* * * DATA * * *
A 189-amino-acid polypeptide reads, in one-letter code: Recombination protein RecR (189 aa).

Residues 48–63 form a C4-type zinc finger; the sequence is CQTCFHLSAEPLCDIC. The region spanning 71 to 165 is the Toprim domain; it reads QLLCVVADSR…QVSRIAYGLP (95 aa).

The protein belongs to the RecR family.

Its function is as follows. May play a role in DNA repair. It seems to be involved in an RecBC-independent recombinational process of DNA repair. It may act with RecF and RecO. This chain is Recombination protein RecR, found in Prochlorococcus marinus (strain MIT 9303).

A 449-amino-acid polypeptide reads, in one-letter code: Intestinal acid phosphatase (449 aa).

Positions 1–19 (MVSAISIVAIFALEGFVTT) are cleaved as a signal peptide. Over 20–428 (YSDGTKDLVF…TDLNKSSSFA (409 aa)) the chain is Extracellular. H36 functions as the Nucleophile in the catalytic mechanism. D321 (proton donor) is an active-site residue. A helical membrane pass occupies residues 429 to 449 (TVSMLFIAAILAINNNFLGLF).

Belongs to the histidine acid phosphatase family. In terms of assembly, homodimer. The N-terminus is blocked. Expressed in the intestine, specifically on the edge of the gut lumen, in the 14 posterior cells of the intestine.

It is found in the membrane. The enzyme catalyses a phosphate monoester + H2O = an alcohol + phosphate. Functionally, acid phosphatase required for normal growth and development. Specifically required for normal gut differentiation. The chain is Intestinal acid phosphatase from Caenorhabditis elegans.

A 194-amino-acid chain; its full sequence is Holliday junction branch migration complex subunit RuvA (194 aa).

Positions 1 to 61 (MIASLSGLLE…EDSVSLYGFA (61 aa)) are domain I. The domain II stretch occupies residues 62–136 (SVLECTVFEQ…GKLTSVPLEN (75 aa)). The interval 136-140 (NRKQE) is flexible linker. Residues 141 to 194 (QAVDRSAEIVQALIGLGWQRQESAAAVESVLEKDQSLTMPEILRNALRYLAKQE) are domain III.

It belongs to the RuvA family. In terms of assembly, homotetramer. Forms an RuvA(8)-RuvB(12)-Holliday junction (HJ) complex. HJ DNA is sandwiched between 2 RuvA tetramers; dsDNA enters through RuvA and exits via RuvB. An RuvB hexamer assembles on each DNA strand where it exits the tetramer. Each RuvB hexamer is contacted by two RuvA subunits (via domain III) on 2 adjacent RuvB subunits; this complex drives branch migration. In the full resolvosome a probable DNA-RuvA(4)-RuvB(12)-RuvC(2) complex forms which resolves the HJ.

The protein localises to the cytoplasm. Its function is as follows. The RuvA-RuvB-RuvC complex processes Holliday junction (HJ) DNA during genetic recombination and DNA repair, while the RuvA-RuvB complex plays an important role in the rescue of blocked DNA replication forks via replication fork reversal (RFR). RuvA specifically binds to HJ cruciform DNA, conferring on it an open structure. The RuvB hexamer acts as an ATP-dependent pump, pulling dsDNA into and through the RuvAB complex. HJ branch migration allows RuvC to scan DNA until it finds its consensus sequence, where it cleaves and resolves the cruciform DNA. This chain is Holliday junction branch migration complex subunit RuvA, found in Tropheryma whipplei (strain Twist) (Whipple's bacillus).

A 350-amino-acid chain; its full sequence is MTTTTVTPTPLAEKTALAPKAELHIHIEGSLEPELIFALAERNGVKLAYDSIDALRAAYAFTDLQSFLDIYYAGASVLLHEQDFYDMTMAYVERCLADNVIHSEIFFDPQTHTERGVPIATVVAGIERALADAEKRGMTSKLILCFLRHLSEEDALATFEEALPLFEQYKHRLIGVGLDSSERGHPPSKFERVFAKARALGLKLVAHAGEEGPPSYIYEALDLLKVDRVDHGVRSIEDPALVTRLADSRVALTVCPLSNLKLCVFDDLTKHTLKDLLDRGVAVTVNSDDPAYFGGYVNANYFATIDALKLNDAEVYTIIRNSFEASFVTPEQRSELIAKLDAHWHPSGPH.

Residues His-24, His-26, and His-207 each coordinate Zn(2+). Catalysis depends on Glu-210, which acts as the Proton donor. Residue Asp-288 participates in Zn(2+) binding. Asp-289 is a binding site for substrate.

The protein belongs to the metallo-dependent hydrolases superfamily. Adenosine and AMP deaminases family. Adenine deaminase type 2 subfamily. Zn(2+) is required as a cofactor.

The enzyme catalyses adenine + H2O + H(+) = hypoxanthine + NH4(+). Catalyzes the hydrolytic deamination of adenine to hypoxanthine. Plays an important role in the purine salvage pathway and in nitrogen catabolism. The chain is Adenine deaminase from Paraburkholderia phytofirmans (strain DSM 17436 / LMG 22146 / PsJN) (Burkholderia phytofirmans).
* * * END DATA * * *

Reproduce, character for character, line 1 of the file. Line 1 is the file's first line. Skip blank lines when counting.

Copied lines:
A 189-amino-acid polypeptide reads, in one-letter code: Recombination protein RecR (189 aa).